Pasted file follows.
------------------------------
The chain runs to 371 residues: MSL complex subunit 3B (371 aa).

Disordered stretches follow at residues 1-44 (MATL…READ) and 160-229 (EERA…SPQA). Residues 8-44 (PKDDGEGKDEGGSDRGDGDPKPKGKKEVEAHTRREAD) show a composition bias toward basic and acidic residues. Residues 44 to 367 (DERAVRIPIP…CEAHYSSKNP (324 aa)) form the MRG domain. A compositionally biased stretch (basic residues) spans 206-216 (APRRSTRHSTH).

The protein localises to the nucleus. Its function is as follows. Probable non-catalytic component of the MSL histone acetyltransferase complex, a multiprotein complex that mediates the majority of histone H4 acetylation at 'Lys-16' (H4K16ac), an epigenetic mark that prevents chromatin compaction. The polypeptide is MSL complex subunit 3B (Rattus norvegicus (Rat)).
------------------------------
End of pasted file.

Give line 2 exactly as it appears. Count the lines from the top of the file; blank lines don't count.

Disordered stretches follow at residues 1-44 (MATL…READ) and 160-229 (EERA…SPQA). Residues 8-44 (PKDDGEGKDEGGSDRGDGDPKPKGKKEVEAHTRREAD) show a composition bias toward basic and acidic residues. Residues 44 to 367 (DERAVRIPIP…CEAHYSSKNP (324 aa)) form the MRG domain. A compositionally biased stretch (basic residues) spans 206-216 (APRRSTRHSTH).